The National Center for Education Statistics (NCES) released a report presenting the newest higher education data available on institutional characteristics, cost of attendance, tuition and fees, degrees conferred, and enrollment.
Using the Integrated Postsecondary Education Data System (IPEDS), NCES produced a report providing a first look into preliminary data for “the IPEDS fall 2013 data collection, which included three survey components: Institutional Characteristics for the 2013-14 academic year; Completions, covering the period July 1, 2012, through June 30, 2013; and 12-Month Enrollment, covering the period July 1, 2012, through June 30, 2013.” The report provides data for 7,397 institutions in the United States and other U.S. jurisdictions that are required to report data to the federal government due to their participation in Title IV federal student financial aid programs such as Pell Grants or Stafford Loans during the 2013-14 academic year.
Some selected findings presented in the report include:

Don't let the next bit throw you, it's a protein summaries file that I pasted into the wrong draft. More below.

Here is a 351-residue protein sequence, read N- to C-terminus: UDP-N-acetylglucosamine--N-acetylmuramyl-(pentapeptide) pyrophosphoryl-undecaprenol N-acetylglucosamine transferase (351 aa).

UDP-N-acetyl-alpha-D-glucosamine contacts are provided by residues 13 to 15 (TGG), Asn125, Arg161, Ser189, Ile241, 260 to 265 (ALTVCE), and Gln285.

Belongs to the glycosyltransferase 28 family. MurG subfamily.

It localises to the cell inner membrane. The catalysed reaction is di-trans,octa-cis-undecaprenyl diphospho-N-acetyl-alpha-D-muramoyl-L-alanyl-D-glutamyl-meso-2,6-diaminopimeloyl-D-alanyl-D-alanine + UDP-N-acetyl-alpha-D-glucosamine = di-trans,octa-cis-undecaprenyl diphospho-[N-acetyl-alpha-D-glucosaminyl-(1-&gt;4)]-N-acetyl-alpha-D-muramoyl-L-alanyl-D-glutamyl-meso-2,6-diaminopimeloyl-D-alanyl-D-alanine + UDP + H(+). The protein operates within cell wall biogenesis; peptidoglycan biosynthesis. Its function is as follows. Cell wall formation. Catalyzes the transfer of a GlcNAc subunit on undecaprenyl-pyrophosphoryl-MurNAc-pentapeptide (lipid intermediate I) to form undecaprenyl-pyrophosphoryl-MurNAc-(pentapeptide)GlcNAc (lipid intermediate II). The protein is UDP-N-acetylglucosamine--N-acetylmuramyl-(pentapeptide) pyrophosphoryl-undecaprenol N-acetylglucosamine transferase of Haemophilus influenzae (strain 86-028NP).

· In 2013-14, of the 7,397 Title IV institutions in the United States and other U.S. jurisdictions, 3,122 were classified as 4-year institutions, 2,230 were 2-year institutions, and the remaining 2,045 were less-than-2-year institutions.
· Average tuition and required fees for full-time, first-time degree/certificate-seeking undergraduates at public and nonprofit 4-year institutions increased from 2011-12 to 2013-14, while tuition and required fees decreased at for-profit 4-year institutions over the same period. After adjusting for inflation, public institutions reported a 4 percent increase (to about $7,800) for in-state students and a 3 percent increase (to approximately $17,500) for out-of-state students, and nonprofit institutions reported a 4 percent increase (to about $24,800). For-profit institutions reported average tuition and required fees of approximately $15,400 for 2013-14, which represents a decrease of 3 percent when compared with the inflation-adjusted figure from 2011-12.
· Of the roughly 3.0 million students receiving degrees at 4-year Title IV institutions, 47 percent were 18 to 24 years old. The proportion of degree recipients classified into this age group varied by control of institution. At public institutions, 55 percent of the approximately 1.7 million degree recipients were 18 to 24 years old. Forty-five percent of the approximately 986,000 degree recipients at nonprofit institutions and 14 percent of the roughly 341,000 degree recipients at for-profit institutions were 18 to 24 years old.
· Institutions reported a 12-month unduplicated headcount enrollment totaling about 28.3 million individual students. Of these, roughly 24.5 million were undergraduates and approximately 3.8 million were graduate students.